The hero of our story is a fireman named Montag. I do not use the gender neutral term fire fighter because a) this dystopian future still seems to have pretty clearly defined gender roles, and b) firemen do not fight fires, they start them. An alarm goes off at the station, and the firemen take their accelerants and lighters and go off to burn the books that were found. At home, Montag's wife Mildred spends her time watching TV shows that seem specialized to her life. Montag is pretty complacent about his job and his life, not knowing anything different, until he meets a smart and spirited teenager named Clarisse. She gets him thinking by asking him questions, like "are you happy?" When Montag gets his hands on some books, his world is turned upside down, and he seeks out Clarisse's professor grandfather to help him make sense of things. In case you, like me, have never read the book or seen the 1966 movie, I won't spoil the ending for you. But suffice it to say that Montag has an existential crisis as he searches for truth and meaning greater than the life he had been living.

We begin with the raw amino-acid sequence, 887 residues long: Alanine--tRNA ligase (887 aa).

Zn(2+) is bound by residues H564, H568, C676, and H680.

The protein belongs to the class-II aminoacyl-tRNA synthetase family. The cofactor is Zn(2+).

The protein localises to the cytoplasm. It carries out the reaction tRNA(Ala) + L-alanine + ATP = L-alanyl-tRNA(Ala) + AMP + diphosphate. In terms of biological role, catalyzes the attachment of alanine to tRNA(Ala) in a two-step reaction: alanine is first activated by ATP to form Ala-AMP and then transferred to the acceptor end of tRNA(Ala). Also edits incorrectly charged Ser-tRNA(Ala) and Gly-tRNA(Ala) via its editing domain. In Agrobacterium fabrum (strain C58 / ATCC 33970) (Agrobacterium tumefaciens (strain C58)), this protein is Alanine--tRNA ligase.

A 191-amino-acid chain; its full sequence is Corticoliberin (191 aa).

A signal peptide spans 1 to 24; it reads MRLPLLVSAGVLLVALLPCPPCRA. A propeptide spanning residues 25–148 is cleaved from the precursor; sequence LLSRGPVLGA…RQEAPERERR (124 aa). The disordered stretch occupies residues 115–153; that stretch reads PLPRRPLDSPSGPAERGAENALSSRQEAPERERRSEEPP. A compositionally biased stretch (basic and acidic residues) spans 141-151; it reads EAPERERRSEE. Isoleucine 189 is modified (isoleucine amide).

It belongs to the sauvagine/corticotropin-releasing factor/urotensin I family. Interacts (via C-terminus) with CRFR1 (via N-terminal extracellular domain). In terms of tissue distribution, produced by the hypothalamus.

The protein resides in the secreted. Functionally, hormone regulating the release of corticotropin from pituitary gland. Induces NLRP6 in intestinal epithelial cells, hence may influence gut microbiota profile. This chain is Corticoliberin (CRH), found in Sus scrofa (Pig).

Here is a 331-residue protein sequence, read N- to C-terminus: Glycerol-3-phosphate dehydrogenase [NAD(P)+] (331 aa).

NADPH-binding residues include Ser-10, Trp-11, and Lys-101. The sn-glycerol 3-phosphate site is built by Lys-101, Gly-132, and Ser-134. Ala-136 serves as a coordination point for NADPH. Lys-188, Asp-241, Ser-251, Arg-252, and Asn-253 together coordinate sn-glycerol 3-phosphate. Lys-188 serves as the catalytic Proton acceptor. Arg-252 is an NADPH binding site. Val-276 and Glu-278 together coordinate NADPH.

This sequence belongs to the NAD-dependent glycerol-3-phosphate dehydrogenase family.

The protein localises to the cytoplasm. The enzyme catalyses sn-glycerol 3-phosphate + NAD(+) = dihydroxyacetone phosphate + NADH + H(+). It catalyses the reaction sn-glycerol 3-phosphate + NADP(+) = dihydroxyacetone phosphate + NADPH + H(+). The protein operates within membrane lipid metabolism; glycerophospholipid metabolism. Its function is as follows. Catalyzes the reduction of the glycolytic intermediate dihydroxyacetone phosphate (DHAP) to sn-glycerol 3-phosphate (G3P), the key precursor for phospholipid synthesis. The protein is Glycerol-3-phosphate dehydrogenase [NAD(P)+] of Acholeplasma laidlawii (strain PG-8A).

|Bill Williamson as Montag
Despite being based on a book written in 1953, Fahrenheit 451 is surprisingly timely as it explores ideas of censorship, power, and the importance of the freedom to tell our stories. One thing that does seem dated is the idea that it's minorities who started the censorship, because they didn't like what was being said about them in some books. But minorities don't have that kind of power, only the establishment does, and they censor things that might threaten their power. Still, it'll give you something to think about, and also make you want to go home and read more books! (Continuing through January 31.)